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4. What if my employer harasses / fires me for getting hurt?

See Question 2

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5. Does the insurance company have to pay me right away? – SB899 Changes

No. The law allows them to delay payment up to 90 days, if they decide to investigate your claim. When you have been off work 14 days, the insurance company must either begin paying benefits, or send what is known as a “Delay Letter” indicating they are investigating the claim. A decision to accept or deny the claim must be made within 90 days, or the claim is admitted by law. Labor Code Section 5402. While your claim is delayed, you may be eligible for State Disability

While an insurance company is still required to send delay letters if benefits are not paid within 14 days, the insurance company is now liable for all reasonable medical treatment, per the new ACOEM guidelines, up to a maximum of $10,000 while the claim is in delay until the claim is either accepted or denied.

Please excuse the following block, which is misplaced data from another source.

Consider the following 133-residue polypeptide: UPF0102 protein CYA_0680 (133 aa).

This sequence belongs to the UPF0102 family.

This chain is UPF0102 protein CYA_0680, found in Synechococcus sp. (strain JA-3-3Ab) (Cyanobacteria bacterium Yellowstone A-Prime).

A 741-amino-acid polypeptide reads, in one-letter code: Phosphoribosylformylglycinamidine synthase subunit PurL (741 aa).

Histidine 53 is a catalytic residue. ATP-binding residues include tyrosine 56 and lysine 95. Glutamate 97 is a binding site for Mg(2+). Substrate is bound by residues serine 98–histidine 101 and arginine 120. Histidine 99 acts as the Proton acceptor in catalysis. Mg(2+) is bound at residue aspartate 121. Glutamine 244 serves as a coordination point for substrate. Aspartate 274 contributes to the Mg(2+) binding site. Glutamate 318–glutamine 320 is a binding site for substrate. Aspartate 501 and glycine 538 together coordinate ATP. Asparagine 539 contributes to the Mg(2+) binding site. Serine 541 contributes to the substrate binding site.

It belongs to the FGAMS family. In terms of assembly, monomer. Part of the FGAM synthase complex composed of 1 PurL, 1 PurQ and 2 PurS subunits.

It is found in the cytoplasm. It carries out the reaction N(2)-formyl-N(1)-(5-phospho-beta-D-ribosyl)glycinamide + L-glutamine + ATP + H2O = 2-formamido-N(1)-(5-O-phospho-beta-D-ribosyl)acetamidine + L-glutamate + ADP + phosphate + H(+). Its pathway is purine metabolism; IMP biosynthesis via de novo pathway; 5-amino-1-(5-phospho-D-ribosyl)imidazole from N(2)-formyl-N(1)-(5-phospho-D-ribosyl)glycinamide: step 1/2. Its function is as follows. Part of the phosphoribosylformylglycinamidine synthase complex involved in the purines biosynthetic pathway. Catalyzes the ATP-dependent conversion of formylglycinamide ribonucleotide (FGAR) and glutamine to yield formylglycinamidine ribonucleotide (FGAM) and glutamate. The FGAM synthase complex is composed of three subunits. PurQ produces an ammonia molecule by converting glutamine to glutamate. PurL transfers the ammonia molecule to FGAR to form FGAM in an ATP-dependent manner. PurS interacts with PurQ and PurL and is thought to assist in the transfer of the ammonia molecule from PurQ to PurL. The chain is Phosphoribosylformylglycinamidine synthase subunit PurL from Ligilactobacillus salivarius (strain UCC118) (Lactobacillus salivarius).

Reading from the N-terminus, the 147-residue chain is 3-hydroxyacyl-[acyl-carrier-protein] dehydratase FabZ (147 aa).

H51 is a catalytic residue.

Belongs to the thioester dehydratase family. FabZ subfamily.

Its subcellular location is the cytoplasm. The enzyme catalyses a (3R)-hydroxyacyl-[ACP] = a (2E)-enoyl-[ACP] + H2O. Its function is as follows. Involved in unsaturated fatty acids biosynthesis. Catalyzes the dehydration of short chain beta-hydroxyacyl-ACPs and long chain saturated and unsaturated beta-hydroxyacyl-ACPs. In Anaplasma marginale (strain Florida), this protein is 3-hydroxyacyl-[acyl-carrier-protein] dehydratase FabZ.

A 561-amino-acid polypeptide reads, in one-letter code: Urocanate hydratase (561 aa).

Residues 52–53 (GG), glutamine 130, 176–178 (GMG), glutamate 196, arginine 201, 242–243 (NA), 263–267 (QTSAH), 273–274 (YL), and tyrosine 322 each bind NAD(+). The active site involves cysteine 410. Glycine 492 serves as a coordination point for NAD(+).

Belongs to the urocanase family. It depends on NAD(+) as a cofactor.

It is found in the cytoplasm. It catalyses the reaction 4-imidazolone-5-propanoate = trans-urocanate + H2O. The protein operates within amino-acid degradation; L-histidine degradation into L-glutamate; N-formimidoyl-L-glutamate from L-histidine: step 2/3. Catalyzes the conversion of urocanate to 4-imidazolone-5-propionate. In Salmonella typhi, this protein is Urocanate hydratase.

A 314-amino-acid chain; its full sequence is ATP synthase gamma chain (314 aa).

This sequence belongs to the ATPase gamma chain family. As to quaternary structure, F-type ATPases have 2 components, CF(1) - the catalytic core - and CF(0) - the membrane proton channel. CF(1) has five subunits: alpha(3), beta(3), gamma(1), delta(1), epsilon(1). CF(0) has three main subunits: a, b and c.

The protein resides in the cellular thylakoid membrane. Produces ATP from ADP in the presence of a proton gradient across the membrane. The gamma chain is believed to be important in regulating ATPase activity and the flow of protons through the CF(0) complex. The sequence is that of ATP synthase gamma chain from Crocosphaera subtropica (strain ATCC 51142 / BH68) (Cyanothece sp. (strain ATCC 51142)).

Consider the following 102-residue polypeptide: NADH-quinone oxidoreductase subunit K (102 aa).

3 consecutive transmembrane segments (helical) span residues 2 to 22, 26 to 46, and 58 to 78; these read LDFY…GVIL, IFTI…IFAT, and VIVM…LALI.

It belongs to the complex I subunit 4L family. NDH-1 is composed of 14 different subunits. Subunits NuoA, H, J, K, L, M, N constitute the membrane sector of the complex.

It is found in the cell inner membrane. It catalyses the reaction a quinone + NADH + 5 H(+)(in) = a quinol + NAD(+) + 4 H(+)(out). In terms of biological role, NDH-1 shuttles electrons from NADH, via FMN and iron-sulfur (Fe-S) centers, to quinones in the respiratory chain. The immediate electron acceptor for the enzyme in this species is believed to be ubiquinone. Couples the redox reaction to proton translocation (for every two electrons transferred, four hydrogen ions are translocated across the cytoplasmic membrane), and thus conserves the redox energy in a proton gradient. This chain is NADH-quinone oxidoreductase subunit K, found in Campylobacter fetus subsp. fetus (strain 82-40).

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6. What if my employer has no insurance?

It is against the law for an employer to not have Workers’ Compensation insurance. A state agency, the Uninsured Employers Fund (UEF) exists to pay claims to workers injured at an uninsured job. Bringing the UEF into a claim is tricky, but feel free to call us for help. Please note that if your employer was illegally uninsured, you may be able to file a regular Civil lawsuit in addition to pursuing Workers’ Compensation. Remember that the one year time limit for Civil lawsuits usually applies. Consult us for more information at (805) 485-5600.

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7. Can I collect full salary while I am unable to work?

No, unless you have an employment contract or Union agreement that provides for full salary while you are off work. Most people are only eligible for Temporary Disability, which pays 2/3 of your pre-injury earnings, up to a statutory maximum which varies for different dates of injury (see temporary/permanent disability rates).

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8. What happens if the insurance company is late with a payment? – SB899 Changes